|| Checking for direct PDF access through Ovid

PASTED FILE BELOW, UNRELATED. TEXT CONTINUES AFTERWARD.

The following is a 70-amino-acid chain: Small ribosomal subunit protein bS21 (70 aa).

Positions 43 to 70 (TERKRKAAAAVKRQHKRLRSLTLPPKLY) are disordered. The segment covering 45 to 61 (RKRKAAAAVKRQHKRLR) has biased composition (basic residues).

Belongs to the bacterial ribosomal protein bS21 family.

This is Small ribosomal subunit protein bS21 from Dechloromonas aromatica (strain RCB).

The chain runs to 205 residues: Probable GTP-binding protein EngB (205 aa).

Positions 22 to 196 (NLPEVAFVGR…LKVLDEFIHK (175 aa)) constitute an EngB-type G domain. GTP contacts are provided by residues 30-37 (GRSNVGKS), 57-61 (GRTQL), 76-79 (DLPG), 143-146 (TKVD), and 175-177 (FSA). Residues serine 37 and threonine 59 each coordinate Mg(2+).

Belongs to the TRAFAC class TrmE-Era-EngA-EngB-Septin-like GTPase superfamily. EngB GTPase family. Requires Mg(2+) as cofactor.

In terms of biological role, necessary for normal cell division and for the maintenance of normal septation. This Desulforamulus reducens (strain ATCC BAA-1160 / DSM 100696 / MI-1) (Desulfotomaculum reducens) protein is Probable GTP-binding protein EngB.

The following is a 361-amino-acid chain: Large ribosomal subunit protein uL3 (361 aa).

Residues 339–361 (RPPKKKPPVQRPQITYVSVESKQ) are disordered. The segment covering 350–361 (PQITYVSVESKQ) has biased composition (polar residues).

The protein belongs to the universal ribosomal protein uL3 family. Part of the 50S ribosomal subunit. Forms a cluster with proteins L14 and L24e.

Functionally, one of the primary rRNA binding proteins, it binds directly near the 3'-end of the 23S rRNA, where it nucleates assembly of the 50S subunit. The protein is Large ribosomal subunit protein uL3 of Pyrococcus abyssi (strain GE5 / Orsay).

To determine preoperative predictors of survival that can guide the choice of treatment for patients with small hepatocellular cancers (HCCs).The treatment of patients with small (≤5 cm in diameter) HCCs is controversial.A cohort of 249 patients (69 women, 180 men; median age 62 years) who underwent resection with curative intent for small HCC was identified from a multiinstitutional database. For each patient, the clinical data and pathology slides were reviewed. Six clinical factors (age, gender, preoperative α-fetoprotein level, hepatitis serology, number of tumors [single vs. multiple], and Child-Pugh score) and three pathologic factors (hepatitis activity score, fibrosis score, and Edmondson-Steiner tumor grade) that can be determined before surgery were correlated with survival. Log-rank tests and Cox proportional hazards modeling were used to determine factors influencing survival.The median overall survival for the entire cohort was 4.2 years. The estimated overall 5- and 8-year survival rates were 41.1% and 19.8%, respectively. Multivariate Cox analysis indicated that fibrosis score, Edmondson-Steiner grade, and Child-Pugh score were simultaneously significant predictors of survival after resection. A prognostic scoring system based on these covariates was derived and applied to the entire cohort. Patients lacking all three risk factors were assigned a score of 1, patients with one risk factor were assigned a score of 2, and patients with two or three risk factors were assigned a score of 3. Pairwise log-rank tests indicated significant differences in survival between scores 1 and 2, scores 2 and 3, and scores 1 and 3. This scoring system retained its prognostic significance when a subset of 98 patients with positive hepatitis C serology was analyzed separately.Patients with small HCCs who will derive the least benefit from resection can be identified before surgery using a score based on tumor grade and the severity of underlying liver disease. In these patients, transplantation and/or ablation should be considered as possible alternative therapies.